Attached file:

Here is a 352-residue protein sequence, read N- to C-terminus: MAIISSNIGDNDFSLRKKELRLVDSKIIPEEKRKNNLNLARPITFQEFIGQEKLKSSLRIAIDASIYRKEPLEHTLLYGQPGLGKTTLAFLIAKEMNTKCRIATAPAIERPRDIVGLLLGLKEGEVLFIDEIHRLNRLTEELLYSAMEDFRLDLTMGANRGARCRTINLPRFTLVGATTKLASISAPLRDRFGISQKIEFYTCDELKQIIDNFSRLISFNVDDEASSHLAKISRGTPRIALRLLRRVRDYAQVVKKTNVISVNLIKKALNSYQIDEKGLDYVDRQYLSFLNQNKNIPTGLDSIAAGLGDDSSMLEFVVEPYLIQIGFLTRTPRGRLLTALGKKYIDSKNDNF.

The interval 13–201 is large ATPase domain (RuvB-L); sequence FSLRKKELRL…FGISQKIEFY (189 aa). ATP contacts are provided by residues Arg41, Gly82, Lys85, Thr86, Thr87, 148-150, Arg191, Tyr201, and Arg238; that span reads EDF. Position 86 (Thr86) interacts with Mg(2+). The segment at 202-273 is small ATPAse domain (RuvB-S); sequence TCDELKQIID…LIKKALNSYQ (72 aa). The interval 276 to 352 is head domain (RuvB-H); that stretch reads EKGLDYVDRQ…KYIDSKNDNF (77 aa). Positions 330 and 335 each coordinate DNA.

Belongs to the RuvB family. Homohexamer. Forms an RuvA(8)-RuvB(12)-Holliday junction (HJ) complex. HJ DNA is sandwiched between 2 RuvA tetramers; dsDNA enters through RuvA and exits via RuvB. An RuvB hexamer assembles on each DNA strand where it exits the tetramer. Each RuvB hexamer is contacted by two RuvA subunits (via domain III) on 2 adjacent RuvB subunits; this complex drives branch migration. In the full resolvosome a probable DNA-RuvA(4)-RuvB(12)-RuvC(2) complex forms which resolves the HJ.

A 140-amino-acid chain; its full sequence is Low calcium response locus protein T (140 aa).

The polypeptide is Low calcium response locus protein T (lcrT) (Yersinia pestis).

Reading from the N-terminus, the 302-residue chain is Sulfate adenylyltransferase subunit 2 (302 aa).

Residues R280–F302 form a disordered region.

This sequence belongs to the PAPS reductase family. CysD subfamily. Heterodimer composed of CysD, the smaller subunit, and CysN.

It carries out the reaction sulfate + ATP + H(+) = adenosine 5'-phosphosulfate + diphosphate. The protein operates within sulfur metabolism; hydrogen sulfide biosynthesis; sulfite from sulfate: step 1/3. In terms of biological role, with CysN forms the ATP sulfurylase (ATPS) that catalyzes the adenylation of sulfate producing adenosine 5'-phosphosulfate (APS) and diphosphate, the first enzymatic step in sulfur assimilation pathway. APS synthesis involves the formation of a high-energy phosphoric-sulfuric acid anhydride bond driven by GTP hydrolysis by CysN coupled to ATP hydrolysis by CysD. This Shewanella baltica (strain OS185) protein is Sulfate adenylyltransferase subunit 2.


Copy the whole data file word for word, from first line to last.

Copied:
Here is a 352-residue protein sequence, read N- to C-terminus: MAIISSNIGDNDFSLRKKELRLVDSKIIPEEKRKNNLNLARPITFQEFIGQEKLKSSLRIAIDASIYRKEPLEHTLLYGQPGLGKTTLAFLIAKEMNTKCRIATAPAIERPRDIVGLLLGLKEGEVLFIDEIHRLNRLTEELLYSAMEDFRLDLTMGANRGARCRTINLPRFTLVGATTKLASISAPLRDRFGISQKIEFYTCDELKQIIDNFSRLISFNVDDEASSHLAKISRGTPRIALRLLRRVRDYAQVVKKTNVISVNLIKKALNSYQIDEKGLDYVDRQYLSFLNQNKNIPTGLDSIAAGLGDDSSMLEFVVEPYLIQIGFLTRTPRGRLLTALGKKYIDSKNDNF.

The interval 13–201 is large ATPase domain (RuvB-L); sequence FSLRKKELRL…FGISQKIEFY (189 aa). ATP contacts are provided by residues Arg41, Gly82, Lys85, Thr86, Thr87, 148-150, Arg191, Tyr201, and Arg238; that span reads EDF. Position 86 (Thr86) interacts with Mg(2+). The segment at 202-273 is small ATPAse domain (RuvB-S); sequence TCDELKQIID…LIKKALNSYQ (72 aa). The interval 276 to 352 is head domain (RuvB-H); that stretch reads EKGLDYVDRQ…KYIDSKNDNF (77 aa). Positions 330 and 335 each coordinate DNA.

Belongs to the RuvB family. Homohexamer. Forms an RuvA(8)-RuvB(12)-Holliday junction (HJ) complex. HJ DNA is sandwiched between 2 RuvA tetramers; dsDNA enters through RuvA and exits via RuvB. An RuvB hexamer assembles on each DNA strand where it exits the tetramer. Each RuvB hexamer is contacted by two RuvA subunits (via domain III) on 2 adjacent RuvB subunits; this complex drives branch migration. In the full resolvosome a probable DNA-RuvA(4)-RuvB(12)-RuvC(2) complex forms which resolves the HJ.

A 140-amino-acid chain; its full sequence is Low calcium response locus protein T (140 aa).

The polypeptide is Low calcium response locus protein T (lcrT) (Yersinia pestis).

Reading from the N-terminus, the 302-residue chain is Sulfate adenylyltransferase subunit 2 (302 aa).

Residues R280–F302 form a disordered region.

This sequence belongs to the PAPS reductase family. CysD subfamily. Heterodimer composed of CysD, the smaller subunit, and CysN.

It carries out the reaction sulfate + ATP + H(+) = adenosine 5'-phosphosulfate + diphosphate. The protein operates within sulfur metabolism; hydrogen sulfide biosynthesis; sulfite from sulfate: step 1/3. In terms of biological role, with CysN forms the ATP sulfurylase (ATPS) that catalyzes the adenylation of sulfate producing adenosine 5'-phosphosulfate (APS) and diphosphate, the first enzymatic step in sulfur assimilation pathway. APS synthesis involves the formation of a high-energy phosphoric-sulfuric acid anhydride bond driven by GTP hydrolysis by CysN coupled to ATP hydrolysis by CysD. This Shewanella baltica (strain OS185) protein is Sulfate adenylyltransferase subunit 2.